How to deal with time consuming "next actions"

Discussion in 'PUBLIC: Discuss the GTD Methodology' started by DimaS, Dec 2, 2019 at 3:16 PM.

  1. DimaS

    DimaS Registered

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    Hi guys!

    I have question about GTD methodology. What should I do with something that can't be done in simple step. For example: "Read book <X>" or "Write Essay" or "Prepare patent documentation". They looks like Next Action but will take much more than one day or even week.

    How I understood Next Action is something that can be done in a small period of time - up to one day. Projects should be broken into next simple actions.

    But how to deal with something that looking like a project (in terms of complexity) but have no next actions?

    My problem with this things that I will start to ignore them after certain period of time :(
     
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  2. RS356

    RS356 Practicing GTD since 2005

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    I define next action as the next physical step I need to take to move a project toward completion. I don’t place a time limit on these. Considering time available comes later as I’m deciding what to do. That said, if there is an action that requires a significant time commitment, I’ll handle it with my calendar rather than on a next actions list.
     
  3. Oogiem

    Oogiem Registered

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    I just let them go on until done. If it helps I'm an outlier but I've had individual next actions that took years to complete. I just kept plugging away. It was the weaving of my cloak. Once I had the yarn spun and the loom warped all that was left was to eave the fabric. Due to life the universe and everything it took many many sessions to plug away at "Weave cloak fabric" which was the next visible next action. It took me 6 years total elapsed time to finish that one next action. 2 years to get the courage to cut the fabric and 2 weeks to sew the cloak.
     
  4. mcogilvie

    mcogilvie Registered

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    Those are all projects. How you describe next actions for “Read book” depends on why you are reading it. Book club meeting on Christmas Eve? Favorite author? Required reading for certification? At a minimum, you can have a next action “read some book.”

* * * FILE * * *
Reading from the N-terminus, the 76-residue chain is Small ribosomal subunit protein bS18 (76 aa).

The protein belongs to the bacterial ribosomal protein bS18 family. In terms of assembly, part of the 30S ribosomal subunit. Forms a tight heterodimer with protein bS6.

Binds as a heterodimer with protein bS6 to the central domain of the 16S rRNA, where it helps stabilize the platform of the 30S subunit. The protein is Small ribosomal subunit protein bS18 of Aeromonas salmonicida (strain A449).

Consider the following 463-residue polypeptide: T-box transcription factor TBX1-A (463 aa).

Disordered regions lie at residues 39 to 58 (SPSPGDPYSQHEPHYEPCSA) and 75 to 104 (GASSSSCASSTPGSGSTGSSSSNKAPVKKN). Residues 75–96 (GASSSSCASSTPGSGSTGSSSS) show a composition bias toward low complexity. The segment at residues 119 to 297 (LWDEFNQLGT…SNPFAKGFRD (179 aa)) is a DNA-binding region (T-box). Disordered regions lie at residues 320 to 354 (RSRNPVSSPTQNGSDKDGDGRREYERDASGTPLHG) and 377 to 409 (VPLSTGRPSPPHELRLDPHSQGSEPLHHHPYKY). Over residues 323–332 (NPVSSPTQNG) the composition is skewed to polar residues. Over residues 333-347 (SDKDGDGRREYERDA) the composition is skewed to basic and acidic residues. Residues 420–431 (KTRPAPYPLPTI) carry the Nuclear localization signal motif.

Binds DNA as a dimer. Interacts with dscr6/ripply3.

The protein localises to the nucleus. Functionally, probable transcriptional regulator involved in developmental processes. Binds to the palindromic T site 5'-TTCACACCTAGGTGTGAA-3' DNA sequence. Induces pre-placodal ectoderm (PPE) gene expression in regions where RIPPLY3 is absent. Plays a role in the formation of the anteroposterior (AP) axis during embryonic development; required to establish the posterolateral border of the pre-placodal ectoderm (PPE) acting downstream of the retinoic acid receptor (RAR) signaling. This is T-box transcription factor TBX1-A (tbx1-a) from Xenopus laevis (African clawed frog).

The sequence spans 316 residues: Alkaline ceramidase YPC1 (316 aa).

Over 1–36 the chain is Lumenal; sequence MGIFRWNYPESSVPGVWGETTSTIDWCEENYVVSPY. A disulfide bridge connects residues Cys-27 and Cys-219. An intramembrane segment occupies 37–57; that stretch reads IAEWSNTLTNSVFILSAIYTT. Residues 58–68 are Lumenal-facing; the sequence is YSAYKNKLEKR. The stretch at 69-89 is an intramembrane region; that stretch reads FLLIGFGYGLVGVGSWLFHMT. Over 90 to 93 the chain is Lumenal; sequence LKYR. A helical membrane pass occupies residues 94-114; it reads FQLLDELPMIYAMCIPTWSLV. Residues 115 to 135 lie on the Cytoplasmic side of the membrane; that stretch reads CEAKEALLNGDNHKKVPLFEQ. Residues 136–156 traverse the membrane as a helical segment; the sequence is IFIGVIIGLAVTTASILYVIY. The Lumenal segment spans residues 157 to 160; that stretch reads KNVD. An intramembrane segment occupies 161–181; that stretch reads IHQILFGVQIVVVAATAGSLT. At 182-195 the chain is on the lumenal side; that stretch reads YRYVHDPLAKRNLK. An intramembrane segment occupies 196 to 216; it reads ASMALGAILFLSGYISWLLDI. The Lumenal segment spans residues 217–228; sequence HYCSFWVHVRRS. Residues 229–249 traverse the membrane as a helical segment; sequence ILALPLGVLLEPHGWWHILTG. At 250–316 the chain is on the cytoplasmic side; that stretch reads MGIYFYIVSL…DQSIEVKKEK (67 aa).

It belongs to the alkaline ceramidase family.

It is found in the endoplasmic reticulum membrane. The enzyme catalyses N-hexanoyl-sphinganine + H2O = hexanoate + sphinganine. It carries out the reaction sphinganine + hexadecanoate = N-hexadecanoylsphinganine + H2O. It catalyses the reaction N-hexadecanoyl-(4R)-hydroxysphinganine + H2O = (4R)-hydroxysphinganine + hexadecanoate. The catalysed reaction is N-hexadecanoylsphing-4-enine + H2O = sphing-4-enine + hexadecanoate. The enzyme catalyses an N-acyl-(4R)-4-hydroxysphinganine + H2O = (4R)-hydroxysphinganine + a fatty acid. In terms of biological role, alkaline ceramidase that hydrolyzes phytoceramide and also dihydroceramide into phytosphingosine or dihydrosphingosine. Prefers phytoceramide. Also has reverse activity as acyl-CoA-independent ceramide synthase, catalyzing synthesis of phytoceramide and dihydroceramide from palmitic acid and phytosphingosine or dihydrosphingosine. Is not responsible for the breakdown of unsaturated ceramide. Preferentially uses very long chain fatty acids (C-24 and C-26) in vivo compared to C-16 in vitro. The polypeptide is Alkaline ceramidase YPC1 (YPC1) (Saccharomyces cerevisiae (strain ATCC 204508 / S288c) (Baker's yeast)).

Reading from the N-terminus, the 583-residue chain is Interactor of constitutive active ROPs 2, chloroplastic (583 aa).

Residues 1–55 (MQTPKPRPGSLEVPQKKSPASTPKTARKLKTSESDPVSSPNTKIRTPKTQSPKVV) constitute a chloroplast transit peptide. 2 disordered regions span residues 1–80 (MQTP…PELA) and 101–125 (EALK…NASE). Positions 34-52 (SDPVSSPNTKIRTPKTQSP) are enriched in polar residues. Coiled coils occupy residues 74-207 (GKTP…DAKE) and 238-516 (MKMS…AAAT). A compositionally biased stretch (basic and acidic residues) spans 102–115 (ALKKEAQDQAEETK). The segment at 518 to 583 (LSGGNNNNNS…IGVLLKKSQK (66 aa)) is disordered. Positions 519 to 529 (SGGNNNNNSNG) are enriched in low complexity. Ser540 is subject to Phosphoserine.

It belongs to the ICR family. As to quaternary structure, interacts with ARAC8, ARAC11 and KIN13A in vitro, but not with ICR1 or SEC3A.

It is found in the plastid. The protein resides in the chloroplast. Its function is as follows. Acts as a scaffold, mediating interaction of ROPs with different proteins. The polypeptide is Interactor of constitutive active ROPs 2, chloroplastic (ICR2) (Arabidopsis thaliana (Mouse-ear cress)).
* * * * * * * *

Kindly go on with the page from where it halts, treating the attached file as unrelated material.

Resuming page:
“Write essay” might start with a next action of clarifying the purpose of the essay (Remember the Natural Planning Model). Patent documentation is obviously a project too. The weekly review will help keep you projects alive.
     
  5. bproffitt1010

    bproffitt1010 Registered

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    Maybe 'read book' could be broken down by chapters or sections. i.e. "Read chapters 1-4"....... 5-8, etc. The write essay, could be broken down with "Research subject", "devise an outline", "write first draft", "proofread", etc..............
     
  6. RobertWall

    RobertWall Registered

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    Next actions aren't inherently about simplifying - they're about having placeholders to denote the next thing that has to happen to move something forward. The idea is to present you with a menu of the available things you *can* do to move toward your goals, and let you choose as appropriate.

    *Personally*, I would call "read book" a next action by itself. The only real restriction there is the context, i.e. "am I someplace where this book also happens to be?" If you're in a place where the book is, and you have a persistent way to mark progress (like a bookmark), it doesn't need to be any more fancy than that.

    If you need to break it down into pieces/parts to motivate you, I would still have "read book" as the next action, possibly with a supporting checklist that lets you list all the chapters and check them off. Or you can go crazy with software GTD implementations and set up a task that repeats (the number of chapters in the book) times. That way you can read a chapter and check it off.

    DA has mentioned in some of his material that some of his next actions say things like "draft article". Again, as long as you're in a context where you have the ability to write, and there's nothing else blocking the action (research, etc.), "draft article" is a perfectly-fine next action.

    "Context" and "next action" are the key things here, though.

    "Prepare patent documentation" isn't a next action unless you could sit down in some context, right now, with the material readily at hand, and do the job. If you need to get information from Fred to prepare the documentation, "prepare patent documentation" is a project, and "get material from Fred" is the next action. And technically, if you don't even know how to contact Fred, "get Fred's phone number and/or email address" is the next action. Of course if you don't even know where you would look for that contact information, "contact supervisor to find out who has Fred's information" might be the next action. And once you email your supervisor, "Waiting for Dave to get me information re: how to contact Fred" goes on a "waiting for" list, and your forward momentum on the project stops until that issue is resolved somehow.

    This is what a weekly review is intended for. You go over *everything*, and make sure that nothing is getting ignored or falling through the cracks. I'm not great at this myself, but it's a critical component of making the system work.
     
  7. Tom_Hagen

    Tom_Hagen Registered

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    I divide such a projects into pieces for example: chapters or pages. Thanks to that I can estimate in more accurate way time of doing. And that helps me seize every time gap effectively. In my case it also counteracts procrastination.
     
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